Rabies Kits Present Problematic Inaccuracies


Rabies is a fatal virus that claims the lives of 60,000 people every year. The group most afflicted by this terrible disease is children in Asia and Africa.

Rabies usually enters the human body through a bite or broken skin and is commonly carried in the saliva of wild dogs. While most people contract rabies through dog bites, the virus can also be carried by bats, foxes, raccoons, and other wild animals. There have also been cited cases of rabies spreading through the air—especially in humid locations like bat caves. Symptoms include drooling, excitability, loss of muscle function, low-grade fever, numbness, ear ringing, restlessness, and difficulty swallowing.

Because rabies is such a problem in developing countries, researchers have created rabies kits, which test if the virus is present in an animal. However, these kits are occasionally inaccurate.

Recent research shows that rabies kits, which cost around $3-$11, are unreliable. Researchers found that they have high false positive rates. This means the tests can falsely indicate the presence of the disease. Rabies kits also present too many false negatives, according to researchers. False negatives are more dangerous than false positives because they can cause patients not to seek treatment. For the rabies kit to work effectively, the animal in question must be killed so a dilution of its brain can be studied.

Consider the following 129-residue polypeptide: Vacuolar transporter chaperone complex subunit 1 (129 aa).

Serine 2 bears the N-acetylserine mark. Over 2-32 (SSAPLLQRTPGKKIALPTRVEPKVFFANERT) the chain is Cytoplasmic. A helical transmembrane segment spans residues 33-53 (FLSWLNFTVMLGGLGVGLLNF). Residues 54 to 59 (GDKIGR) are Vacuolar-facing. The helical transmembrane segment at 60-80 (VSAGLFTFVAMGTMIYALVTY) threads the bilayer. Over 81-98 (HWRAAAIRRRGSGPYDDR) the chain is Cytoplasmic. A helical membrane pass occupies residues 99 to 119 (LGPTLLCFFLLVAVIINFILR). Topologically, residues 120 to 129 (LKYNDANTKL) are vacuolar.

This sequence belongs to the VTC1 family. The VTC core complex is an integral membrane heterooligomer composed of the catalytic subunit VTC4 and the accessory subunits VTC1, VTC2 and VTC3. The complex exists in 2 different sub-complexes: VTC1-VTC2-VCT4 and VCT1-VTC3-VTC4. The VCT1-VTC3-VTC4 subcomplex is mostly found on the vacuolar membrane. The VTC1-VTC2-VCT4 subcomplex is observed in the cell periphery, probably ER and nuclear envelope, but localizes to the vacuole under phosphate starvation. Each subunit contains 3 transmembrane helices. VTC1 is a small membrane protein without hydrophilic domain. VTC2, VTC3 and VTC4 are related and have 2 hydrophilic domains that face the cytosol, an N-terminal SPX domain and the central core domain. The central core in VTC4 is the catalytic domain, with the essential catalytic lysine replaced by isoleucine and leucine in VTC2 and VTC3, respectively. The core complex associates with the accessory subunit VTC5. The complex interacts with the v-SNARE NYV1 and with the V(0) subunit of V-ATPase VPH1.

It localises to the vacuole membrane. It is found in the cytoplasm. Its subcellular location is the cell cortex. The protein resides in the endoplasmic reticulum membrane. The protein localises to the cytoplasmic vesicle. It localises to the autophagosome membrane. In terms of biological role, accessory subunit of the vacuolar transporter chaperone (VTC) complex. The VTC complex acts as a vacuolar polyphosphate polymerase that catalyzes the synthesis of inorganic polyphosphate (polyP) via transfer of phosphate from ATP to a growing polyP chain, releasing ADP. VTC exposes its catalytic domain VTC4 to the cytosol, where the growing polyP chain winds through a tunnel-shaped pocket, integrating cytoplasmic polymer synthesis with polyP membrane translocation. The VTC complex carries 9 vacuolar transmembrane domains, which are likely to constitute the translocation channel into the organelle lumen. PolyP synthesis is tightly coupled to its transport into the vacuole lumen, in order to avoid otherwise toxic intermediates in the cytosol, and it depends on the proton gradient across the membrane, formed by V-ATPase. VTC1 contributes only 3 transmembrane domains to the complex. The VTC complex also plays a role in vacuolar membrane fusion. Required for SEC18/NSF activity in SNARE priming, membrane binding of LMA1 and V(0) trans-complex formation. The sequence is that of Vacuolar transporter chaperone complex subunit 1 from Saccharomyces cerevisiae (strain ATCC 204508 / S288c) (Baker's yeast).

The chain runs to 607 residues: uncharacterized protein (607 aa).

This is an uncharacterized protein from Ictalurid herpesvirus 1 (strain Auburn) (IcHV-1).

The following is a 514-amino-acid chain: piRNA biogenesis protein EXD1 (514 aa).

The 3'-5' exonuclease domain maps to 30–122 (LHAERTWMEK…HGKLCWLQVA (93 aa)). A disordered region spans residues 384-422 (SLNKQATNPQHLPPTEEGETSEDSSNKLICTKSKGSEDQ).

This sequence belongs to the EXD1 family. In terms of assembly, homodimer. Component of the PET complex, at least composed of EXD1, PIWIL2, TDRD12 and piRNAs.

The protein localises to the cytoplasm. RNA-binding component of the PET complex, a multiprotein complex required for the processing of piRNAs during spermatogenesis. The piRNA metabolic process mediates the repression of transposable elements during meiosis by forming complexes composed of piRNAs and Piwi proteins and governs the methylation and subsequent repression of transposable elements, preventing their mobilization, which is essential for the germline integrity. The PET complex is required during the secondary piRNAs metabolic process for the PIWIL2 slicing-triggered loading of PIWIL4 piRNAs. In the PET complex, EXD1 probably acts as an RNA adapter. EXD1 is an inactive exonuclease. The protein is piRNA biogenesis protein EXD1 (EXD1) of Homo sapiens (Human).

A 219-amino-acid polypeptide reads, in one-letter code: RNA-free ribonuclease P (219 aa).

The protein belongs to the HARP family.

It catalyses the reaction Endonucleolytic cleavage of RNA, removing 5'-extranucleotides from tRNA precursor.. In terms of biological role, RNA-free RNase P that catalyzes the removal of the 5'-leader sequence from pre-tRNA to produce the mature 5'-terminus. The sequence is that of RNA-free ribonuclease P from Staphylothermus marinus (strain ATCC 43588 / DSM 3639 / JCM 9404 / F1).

Unless treated immediately, rabies is fatal. Treatment involves five doses of a vaccine into the arm and sometimes many shots of immunoglobulin, or antibodies against the rabies virus, directly into the wound. Treatment in America can cost up to $3,000, but the price, which varies in poorer countries, is often inaccessible to people who need it.

The study of the accuracy of rabies kits is not meant to discourage people from using them. Rather, this informs users not to rely on the kits alone. Scientists are currently working to improve the quality of rabies testing tools.

[Source: The New York Times]

This is a really good article. Keep up the excellent work! – James KramerMiddleton, WI (2017-05-04 13:00)
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